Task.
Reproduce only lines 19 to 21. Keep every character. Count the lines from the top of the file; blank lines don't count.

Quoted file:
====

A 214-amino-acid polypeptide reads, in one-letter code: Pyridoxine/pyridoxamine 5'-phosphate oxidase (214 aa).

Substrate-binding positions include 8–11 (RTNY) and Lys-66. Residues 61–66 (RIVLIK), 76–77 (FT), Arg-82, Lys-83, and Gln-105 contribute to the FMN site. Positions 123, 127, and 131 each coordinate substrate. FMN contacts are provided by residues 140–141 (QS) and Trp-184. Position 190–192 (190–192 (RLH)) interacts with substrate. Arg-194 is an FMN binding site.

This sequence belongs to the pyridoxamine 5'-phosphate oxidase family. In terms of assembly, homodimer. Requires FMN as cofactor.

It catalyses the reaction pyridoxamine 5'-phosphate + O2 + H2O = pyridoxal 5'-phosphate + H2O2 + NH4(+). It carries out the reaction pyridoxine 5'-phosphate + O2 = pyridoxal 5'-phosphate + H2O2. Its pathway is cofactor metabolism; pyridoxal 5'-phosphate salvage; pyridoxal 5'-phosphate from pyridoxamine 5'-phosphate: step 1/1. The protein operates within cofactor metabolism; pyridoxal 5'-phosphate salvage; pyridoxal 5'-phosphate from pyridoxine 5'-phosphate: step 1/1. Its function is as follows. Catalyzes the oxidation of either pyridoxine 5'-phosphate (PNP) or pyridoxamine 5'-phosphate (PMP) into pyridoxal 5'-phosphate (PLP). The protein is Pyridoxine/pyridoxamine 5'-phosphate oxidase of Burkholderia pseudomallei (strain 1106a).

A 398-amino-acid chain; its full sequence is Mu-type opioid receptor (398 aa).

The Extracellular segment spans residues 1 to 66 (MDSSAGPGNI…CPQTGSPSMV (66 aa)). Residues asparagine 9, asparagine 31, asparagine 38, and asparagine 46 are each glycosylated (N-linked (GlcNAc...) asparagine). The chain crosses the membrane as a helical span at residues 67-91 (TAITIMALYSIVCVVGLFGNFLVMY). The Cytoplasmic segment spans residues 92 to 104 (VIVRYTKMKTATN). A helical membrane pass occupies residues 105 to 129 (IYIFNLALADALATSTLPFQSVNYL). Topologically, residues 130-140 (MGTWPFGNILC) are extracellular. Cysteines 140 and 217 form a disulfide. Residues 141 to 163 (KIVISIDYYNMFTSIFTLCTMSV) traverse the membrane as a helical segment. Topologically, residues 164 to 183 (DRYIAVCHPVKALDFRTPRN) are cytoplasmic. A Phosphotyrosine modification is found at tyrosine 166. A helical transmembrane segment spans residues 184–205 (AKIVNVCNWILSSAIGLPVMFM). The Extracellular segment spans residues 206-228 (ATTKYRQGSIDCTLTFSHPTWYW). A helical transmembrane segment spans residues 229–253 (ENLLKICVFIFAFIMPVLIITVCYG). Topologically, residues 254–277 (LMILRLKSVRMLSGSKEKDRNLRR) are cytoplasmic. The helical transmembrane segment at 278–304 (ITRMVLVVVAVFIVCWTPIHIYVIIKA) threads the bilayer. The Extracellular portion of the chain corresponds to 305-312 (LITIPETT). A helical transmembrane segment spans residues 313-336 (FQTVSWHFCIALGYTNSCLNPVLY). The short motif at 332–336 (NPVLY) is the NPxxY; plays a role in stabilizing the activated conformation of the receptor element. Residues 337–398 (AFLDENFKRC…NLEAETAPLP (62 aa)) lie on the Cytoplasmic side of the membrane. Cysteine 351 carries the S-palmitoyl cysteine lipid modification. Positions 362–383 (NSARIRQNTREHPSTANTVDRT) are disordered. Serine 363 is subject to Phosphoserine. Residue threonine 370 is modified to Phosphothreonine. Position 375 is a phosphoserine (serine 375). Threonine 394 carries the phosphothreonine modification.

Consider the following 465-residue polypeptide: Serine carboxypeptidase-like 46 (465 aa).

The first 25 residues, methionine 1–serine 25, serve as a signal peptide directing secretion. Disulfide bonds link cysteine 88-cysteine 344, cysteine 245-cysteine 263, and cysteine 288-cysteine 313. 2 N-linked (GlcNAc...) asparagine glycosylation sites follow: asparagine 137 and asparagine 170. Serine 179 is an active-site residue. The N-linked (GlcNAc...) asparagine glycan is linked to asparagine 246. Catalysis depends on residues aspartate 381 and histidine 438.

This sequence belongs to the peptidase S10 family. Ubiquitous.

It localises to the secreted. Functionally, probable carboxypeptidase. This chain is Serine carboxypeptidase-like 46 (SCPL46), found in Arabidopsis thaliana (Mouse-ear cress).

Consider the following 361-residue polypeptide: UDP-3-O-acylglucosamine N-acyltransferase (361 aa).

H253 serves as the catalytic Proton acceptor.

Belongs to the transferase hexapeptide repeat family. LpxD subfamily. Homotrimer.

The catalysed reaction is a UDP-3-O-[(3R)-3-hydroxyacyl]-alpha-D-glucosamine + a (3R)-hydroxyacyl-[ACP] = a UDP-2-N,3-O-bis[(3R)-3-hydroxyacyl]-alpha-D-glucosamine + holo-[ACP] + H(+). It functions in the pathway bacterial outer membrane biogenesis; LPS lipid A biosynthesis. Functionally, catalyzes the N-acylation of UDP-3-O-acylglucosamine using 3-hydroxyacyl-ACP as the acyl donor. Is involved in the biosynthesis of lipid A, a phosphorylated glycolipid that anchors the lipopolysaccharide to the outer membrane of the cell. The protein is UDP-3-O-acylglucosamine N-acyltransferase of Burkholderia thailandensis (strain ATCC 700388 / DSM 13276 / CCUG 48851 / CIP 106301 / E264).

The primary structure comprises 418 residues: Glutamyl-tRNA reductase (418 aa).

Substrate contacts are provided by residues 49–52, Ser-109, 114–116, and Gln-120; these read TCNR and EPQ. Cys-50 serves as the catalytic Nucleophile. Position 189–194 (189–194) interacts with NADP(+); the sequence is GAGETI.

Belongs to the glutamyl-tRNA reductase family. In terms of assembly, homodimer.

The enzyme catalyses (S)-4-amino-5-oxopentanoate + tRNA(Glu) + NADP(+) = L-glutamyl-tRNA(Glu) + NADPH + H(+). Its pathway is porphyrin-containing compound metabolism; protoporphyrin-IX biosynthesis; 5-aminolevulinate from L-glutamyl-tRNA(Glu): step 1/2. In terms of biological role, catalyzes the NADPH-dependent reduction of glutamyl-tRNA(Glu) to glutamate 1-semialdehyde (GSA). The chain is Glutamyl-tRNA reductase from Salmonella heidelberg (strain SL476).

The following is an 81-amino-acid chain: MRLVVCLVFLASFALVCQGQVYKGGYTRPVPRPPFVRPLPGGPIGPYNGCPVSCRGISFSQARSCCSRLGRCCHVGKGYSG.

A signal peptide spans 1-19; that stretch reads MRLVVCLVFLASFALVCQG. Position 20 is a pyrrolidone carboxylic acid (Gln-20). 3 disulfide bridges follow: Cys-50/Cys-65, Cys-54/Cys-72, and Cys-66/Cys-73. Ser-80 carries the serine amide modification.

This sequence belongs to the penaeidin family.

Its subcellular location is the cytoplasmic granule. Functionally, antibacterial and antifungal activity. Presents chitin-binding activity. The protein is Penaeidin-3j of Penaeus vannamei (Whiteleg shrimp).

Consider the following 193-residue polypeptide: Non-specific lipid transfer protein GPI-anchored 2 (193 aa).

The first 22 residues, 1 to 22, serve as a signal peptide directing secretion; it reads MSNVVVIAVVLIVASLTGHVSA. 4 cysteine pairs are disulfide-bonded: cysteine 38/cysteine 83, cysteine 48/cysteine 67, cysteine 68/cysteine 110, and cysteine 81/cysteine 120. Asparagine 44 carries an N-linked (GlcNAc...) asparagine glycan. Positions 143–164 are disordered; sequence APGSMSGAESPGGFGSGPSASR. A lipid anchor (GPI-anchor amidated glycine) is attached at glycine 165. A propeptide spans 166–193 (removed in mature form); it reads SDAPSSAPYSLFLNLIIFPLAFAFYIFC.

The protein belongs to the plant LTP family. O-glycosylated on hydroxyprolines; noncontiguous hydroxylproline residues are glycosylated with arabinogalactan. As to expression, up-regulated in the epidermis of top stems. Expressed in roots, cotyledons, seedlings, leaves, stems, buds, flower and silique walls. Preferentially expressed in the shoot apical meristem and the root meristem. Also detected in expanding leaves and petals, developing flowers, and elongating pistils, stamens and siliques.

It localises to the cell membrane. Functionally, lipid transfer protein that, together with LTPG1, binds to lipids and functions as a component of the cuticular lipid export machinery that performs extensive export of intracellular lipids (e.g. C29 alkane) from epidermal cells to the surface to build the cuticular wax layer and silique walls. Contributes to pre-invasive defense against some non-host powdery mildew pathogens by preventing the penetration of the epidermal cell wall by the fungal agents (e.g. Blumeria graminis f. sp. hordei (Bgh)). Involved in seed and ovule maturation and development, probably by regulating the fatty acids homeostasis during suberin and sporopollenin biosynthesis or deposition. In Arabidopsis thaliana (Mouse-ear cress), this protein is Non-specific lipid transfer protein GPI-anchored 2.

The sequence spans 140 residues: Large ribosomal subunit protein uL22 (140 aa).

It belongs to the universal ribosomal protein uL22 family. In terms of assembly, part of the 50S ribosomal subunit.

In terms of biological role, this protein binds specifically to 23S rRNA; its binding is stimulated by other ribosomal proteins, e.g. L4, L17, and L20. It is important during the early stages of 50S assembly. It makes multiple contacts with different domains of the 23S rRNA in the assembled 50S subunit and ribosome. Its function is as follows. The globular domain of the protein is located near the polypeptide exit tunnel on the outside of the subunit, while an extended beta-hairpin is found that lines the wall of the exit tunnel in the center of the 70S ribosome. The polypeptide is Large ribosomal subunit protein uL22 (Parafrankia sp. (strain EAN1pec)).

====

The following is an 81-amino-acid chain: MRLVVCLVFLASFALVCQGQVYKGGYTRPVPRPPFVRPLPGGPIGPYNGCPVSCRGISFSQARSCCSRLGRCCHVGKGYSG.

A signal peptide spans 1-19; that stretch reads MRLVVCLVFLASFALVCQG. Position 20 is a pyrrolidone carboxylic acid (Gln-20). 3 disulfide bridges follow: Cys-50/Cys-65, Cys-54/Cys-72, and Cys-66/Cys-73. Ser-80 carries the serine amide modification.

This sequence belongs to the penaeidin family.